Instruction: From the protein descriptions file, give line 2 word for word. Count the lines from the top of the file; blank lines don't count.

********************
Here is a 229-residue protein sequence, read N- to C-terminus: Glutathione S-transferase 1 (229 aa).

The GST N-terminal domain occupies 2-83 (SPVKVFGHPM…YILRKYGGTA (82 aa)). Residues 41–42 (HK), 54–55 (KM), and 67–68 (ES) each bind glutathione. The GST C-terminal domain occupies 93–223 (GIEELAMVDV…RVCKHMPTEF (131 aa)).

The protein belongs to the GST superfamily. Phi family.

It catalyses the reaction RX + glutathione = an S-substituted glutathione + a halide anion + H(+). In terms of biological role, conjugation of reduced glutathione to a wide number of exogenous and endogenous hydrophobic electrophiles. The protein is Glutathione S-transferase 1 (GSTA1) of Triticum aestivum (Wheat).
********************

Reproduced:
The GST N-terminal domain occupies 2-83 (SPVKVFGHPM…YILRKYGGTA (82 aa)). Residues 41–42 (HK), 54–55 (KM), and 67–68 (ES) each bind glutathione. The GST C-terminal domain occupies 93–223 (GIEELAMVDV…RVCKHMPTEF (131 aa)).